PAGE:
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Consider genotyping before carbamazepine use.

Before carbamazepine is prescribed, screening patients for the presence of the HLA-B*1502 and the HLA-A*3101 alleles will identify those most likely to develop potentially lethal hypersensitivity reactions, according to two separate reports.

In the first report, researchers identified 8% of 4,855 Taiwanese patients as carriers of the HLA-B*1502 allele, preventing 10 cases of Stevens-Johnson syndrome (SJS) and toxic epidermal necrolysis (TEN) that would have developed if no screening had taken place.

In the second report, Northern European carriers of the HLA-A*3101 allele were found to have a probability of 26% for developing hypersensitivity reactions to carbamazepine, compared with 3.8% fore those who did not carry the allele.

Both reports suggest that genetic screening for these alleles before prescribing carbamazepine is now warranted, the investigators said.

In the first study, Pei Chen, Ph.D., of Academia Sinica, Taipei, and associates gave prescriptions for carbamazepine during a 3-year period at 23 hospitals throughout Taiwan.

Of the 4,855 subjects, 372 (8%) were positive for HLA-B*1502 and did not take carbamazepine. Some HLA-B*1502-positive patients were given alternative therapies, while those negative for the allele were started on carbamazepine and closely monitored for 2 months.

No patients developed SJS or TEN, the most serious adverse reactions associated with carbamazepine. In contrast, at least 10 cases of SJS or TEN would be expected to develop in an unscreened population of this size, the researchers said (N. Engl. J. Med. 2011;364:1126-33).

Adverse cutaneous reactions that did occur were described as "mild, localized, and transient."

In the second report, Mr. Mark McCormack of the Royal College of Surgeons in Ireland, Dublin, and his associates genotyped 22 patients of northern European ancestry who developed carbamazepine-induced hypersensitivity syndrome and compared the results with those from 2,691 healthy controls in a blood-sample database. They found a strong association between the hypersensitivity syndrome and carriage of the HLA-A*3101 allele.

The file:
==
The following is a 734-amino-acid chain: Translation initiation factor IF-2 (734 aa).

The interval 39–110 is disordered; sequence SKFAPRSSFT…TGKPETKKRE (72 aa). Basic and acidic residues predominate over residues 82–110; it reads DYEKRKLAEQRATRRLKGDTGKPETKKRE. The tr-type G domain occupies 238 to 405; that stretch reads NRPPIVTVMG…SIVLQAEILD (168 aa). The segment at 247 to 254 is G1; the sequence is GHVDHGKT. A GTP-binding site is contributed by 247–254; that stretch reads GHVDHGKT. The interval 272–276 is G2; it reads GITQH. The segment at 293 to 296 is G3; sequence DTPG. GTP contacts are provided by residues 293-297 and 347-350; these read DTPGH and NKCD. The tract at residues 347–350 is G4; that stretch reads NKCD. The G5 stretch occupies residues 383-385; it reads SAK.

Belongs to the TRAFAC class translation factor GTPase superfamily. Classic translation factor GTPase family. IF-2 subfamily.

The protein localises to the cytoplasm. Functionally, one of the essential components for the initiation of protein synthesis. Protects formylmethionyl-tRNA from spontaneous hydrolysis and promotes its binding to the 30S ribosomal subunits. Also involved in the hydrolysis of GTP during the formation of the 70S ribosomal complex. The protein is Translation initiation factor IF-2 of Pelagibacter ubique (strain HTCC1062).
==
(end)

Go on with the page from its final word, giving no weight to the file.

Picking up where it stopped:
In a separate genomewide association study, the researchers compared samples from 106 patients with carbamazepine-induced maculopapular exanthema and 1,553 control subjects. They found a strong association between carbamazepine-induced maculopapular exanthema and the HLA-A*3101 allele.

The investigators then searched for the HLA-A*3101 allele in samples from 12 patients who had carbamazepine-induced SJS or TEN. Five (42%) of the affected subjects carried the allele, compared with 10 (4%) of 257 control subjects.

On this basis, "we calculated that the presence of HLA-A*3101 had a sensitivity of 26% and a specificity of 96% as a predictor of carbamazepine-associated hypersensitivity" in patients of northern European descent, Mr. McCormack and his colleagues wrote (N. Engl. J. Med. 2011;364:1134-43).

Assuming that hypersensitivity to carbamazepine in the general U.K. population is approximately 5%, "the presence of the HLA-A*3101 allele increases the [absolute] risk of hypersensitivity to 26%, whereas its absence reduces the [absolute] risk to 3.8%."

Dr. McCormack and his associates suggested that "consideration be given to adding the association with HLA-A*3101 to the drug label for carbamazepine."

Dr. Chen's study was funded by the National Science Council of Taiwan, the Taiwan Drug Relief Foundation, and the Academy-Industry Collaboration Program. Some of Dr. Chen's associates reported ties to Pharmigene Inc., and some reported filing a patent for a risk assessment tool for adverse drug reactions. Dr. McCormack's study was funded by the U.K. Department of Health, the Wellcome Trust, Brainwave-the Irish Epilepsy Association, and several other sources. Dr. McCormack's associates reported ties to numerous industry sources.


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Title Annotation:NEUROLOGY
Author:Moon, Mary Ann
Publication:Internal Medicine News
Date:Apr 15, 2011
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